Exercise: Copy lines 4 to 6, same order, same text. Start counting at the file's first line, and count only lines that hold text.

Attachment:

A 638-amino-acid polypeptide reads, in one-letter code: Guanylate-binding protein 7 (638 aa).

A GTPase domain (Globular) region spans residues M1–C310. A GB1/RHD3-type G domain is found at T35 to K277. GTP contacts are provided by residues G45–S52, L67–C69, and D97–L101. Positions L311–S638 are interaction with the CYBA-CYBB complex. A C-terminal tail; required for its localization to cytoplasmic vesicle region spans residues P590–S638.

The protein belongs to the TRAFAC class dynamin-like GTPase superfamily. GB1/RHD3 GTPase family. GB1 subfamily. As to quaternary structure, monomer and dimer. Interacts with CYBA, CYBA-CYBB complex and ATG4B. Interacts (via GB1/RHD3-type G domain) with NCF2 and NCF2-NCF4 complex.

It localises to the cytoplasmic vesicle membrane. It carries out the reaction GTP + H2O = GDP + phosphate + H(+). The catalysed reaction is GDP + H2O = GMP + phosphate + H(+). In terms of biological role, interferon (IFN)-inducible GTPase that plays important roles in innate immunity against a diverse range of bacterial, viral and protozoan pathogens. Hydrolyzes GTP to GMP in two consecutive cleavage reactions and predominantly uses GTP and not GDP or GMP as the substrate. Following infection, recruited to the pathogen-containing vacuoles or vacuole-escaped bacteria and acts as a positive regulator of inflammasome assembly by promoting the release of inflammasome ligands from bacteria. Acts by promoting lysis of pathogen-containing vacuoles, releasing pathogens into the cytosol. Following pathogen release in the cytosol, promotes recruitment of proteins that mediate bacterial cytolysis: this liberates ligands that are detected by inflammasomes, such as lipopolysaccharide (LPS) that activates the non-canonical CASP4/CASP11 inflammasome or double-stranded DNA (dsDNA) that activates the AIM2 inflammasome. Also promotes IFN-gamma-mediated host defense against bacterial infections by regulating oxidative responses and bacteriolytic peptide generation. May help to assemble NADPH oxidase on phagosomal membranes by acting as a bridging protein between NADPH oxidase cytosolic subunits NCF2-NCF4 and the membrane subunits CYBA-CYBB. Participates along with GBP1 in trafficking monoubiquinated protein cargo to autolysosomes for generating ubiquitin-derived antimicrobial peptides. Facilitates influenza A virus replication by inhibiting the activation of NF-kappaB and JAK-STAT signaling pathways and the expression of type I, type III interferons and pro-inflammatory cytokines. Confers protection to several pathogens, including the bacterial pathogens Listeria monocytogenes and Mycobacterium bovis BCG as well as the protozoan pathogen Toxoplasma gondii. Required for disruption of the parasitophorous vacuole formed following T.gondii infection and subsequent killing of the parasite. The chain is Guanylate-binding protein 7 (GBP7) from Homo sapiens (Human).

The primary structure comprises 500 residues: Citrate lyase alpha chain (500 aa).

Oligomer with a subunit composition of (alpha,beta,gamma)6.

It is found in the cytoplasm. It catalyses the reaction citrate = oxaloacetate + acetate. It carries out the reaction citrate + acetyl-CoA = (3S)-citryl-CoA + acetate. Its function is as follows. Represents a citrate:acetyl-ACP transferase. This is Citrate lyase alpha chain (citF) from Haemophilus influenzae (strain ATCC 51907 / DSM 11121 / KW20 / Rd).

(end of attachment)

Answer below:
It localises to the cytoplasmic vesicle membrane. It carries out the reaction GTP + H2O = GDP + phosphate + H(+). The catalysed reaction is GDP + H2O = GMP + phosphate + H(+). In terms of biological role, interferon (IFN)-inducible GTPase that plays important roles in innate immunity against a diverse range of bacterial, viral and protozoan pathogens. Hydrolyzes GTP to GMP in two consecutive cleavage reactions and predominantly uses GTP and not GDP or GMP as the substrate. Following infection, recruited to the pathogen-containing vacuoles or vacuole-escaped bacteria and acts as a positive regulator of inflammasome assembly by promoting the release of inflammasome ligands from bacteria. Acts by promoting lysis of pathogen-containing vacuoles, releasing pathogens into the cytosol. Following pathogen release in the cytosol, promotes recruitment of proteins that mediate bacterial cytolysis: this liberates ligands that are detected by inflammasomes, such as lipopolysaccharide (LPS) that activates the non-canonical CASP4/CASP11 inflammasome or double-stranded DNA (dsDNA) that activates the AIM2 inflammasome. Also promotes IFN-gamma-mediated host defense against bacterial infections by regulating oxidative responses and bacteriolytic peptide generation. May help to assemble NADPH oxidase on phagosomal membranes by acting as a bridging protein between NADPH oxidase cytosolic subunits NCF2-NCF4 and the membrane subunits CYBA-CYBB. Participates along with GBP1 in trafficking monoubiquinated protein cargo to autolysosomes for generating ubiquitin-derived antimicrobial peptides. Facilitates influenza A virus replication by inhibiting the activation of NF-kappaB and JAK-STAT signaling pathways and the expression of type I, type III interferons and pro-inflammatory cytokines. Confers protection to several pathogens, including the bacterial pathogens Listeria monocytogenes and Mycobacterium bovis BCG as well as the protozoan pathogen Toxoplasma gondii. Required for disruption of the parasitophorous vacuole formed following T.gondii infection and subsequent killing of the parasite. The chain is Guanylate-binding protein 7 (GBP7) from Homo sapiens (Human).

The primary structure comprises 500 residues: Citrate lyase alpha chain (500 aa).

Oligomer with a subunit composition of (alpha,beta,gamma)6.